Inherit the Whinge
James Fallows ruminates pityingly on the dyspeptic old husk that John McCain has become...
"I can remember when McCain seemed to be a potentially Eisenhower-ish, as opposed to an increasingly Bunning-like, figure in American public life. Broad-minded, tolerant, eager to bridge rather than open divides -- this was the way he seemed to so many people starting from his arrival in the Congress in the 1980s.
"Seeing him now is surprising not simply because it reminds us: this man could be the sitting president, but also because it again raises the question, how did he end up this way? Even if his earlier identity had been artifice, what would be the payoff in letting it go?"
And tries to find historical parallels.
I have been trying to think of a comparable senior public figure who, in the later stages of his or her career, narrowed rather than broadened his view of the world and his appeals to history's judgment. I'm sure there are plenty (on two minutes' reflection, I'll start with Henry Ford and Charles Lindbergh), but the examples that immediately come to mind go the other way.
George C. Wallace, once a firebrand of segregation, eventually became a kind of racial-healing figure near the end of his troubled life.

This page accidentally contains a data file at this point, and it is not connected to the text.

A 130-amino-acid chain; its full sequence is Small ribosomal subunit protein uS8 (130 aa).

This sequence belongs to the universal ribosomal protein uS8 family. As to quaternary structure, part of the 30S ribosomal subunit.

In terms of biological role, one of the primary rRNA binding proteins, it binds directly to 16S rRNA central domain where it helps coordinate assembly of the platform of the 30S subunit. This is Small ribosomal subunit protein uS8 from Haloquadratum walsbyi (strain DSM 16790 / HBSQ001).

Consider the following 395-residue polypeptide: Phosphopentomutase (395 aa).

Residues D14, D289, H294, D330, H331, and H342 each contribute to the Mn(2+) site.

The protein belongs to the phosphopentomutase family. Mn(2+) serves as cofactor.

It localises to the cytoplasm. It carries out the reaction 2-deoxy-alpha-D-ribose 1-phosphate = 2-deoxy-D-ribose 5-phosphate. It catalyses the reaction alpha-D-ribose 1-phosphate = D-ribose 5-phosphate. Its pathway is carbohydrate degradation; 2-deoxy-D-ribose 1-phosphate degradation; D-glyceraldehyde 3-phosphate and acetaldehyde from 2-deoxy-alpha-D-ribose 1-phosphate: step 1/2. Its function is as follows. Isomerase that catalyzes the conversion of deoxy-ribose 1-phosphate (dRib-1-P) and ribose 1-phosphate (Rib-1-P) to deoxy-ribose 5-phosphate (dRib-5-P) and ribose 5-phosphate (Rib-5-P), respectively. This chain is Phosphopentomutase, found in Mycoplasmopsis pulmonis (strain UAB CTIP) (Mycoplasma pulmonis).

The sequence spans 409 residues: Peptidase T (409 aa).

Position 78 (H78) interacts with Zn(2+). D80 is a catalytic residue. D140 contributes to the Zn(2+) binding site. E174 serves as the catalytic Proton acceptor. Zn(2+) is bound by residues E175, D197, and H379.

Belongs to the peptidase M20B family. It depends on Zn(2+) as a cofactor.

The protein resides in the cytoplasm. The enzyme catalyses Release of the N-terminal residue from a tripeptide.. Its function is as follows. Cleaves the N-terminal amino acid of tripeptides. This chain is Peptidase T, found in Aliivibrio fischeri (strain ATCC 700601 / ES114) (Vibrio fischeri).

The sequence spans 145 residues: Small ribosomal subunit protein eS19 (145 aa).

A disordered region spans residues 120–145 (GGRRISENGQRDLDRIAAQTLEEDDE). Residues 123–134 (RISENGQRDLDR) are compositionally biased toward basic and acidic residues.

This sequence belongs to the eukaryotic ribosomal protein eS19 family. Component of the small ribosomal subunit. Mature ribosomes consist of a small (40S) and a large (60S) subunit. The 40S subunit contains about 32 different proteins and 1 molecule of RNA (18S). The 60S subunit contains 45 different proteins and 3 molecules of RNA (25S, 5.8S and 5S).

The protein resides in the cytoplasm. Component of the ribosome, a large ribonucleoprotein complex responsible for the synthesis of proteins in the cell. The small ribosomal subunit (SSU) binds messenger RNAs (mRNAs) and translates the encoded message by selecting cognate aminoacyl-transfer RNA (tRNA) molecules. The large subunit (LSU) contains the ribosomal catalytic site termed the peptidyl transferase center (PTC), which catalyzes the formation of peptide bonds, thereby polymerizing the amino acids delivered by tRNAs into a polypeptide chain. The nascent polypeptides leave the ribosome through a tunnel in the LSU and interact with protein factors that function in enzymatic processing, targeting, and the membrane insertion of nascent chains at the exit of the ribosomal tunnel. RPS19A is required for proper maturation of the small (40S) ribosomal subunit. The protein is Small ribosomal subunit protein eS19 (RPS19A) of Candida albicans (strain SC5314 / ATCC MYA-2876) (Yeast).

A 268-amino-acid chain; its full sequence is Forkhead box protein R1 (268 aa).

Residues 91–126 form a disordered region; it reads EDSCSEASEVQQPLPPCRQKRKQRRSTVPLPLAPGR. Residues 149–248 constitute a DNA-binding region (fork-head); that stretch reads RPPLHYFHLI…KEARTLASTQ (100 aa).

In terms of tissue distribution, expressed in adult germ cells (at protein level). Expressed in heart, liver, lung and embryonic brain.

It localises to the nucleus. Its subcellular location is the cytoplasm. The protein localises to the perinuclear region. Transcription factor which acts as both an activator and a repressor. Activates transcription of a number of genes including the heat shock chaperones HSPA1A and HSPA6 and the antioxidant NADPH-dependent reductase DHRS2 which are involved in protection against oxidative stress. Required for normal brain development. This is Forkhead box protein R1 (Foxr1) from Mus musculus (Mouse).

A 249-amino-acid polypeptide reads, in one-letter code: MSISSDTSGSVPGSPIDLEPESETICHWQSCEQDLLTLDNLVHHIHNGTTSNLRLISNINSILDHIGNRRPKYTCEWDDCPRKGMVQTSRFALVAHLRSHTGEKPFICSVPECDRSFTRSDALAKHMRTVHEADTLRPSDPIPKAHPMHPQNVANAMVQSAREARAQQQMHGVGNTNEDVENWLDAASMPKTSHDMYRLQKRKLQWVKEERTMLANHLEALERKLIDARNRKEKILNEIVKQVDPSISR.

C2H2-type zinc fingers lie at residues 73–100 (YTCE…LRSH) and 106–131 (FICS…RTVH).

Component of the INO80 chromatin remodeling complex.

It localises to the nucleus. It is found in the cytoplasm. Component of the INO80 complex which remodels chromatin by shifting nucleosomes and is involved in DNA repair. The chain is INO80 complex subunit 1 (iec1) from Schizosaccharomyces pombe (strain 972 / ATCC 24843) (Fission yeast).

May I suggest that William Jennings Bryan (or his cinematic alter-ego, Matthew Harrison Brady) and his involvement in the Scopes Trial probably comes closest.
The issues at hand in the Scopes Trial were, in crucial ways, remarkably similar to DADT:
"I say that you cannot administer a wicked law impartially. You can only destroy. You can only punish. I warn you that a wicked law, like cholera, destroys everyone it touches — its upholders as well as its defiers."And the conflict's central antagonist -- a once-popular, perpetual candidate for President who never closed the deal on the top job and ends up being publicly humiliated in a legal battle he should never have inserted himself into ---- Henry Drummond, "Inherit The Wind"
is about as close to a dead-bang match to McCain as you are likely to ever find.
They are both stories of once-towering figures in the twilight of their lives who have plunged off a cliff with both feet because, where years ago there was once vigor, there is now only a bilious mental and spiritual rigor mortis: only hubris and rage, being channeled though an increasingly narrow and bitter mind.
Or, as Henry Drummond put it at the end of the movie:
"A giant once lived in that body, but Matt Brady got lost because he looked for God too high up and too far away."